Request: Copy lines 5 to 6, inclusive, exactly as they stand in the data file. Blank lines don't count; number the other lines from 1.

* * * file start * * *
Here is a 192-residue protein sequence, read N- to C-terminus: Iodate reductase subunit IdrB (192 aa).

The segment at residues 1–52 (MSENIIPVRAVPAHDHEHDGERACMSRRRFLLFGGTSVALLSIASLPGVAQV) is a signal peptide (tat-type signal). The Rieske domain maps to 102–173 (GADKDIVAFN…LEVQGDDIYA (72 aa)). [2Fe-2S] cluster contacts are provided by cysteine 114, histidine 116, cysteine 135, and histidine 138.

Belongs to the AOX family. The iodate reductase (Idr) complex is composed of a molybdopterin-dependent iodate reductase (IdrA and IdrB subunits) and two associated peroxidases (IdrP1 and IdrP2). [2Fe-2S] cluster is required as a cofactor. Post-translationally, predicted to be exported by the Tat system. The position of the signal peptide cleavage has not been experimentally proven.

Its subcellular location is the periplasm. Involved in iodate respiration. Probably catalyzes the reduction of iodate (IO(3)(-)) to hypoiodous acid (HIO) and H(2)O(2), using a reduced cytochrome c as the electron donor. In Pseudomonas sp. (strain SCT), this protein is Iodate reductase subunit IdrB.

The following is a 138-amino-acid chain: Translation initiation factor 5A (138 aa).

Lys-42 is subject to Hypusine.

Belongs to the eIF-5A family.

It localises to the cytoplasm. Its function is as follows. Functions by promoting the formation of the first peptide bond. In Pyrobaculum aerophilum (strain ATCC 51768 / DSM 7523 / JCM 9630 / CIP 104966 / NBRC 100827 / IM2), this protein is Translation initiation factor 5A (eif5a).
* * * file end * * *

The following is a 138-amino-acid chain: Translation initiation factor 5A (138 aa).

Lys-42 is subject to Hypusine.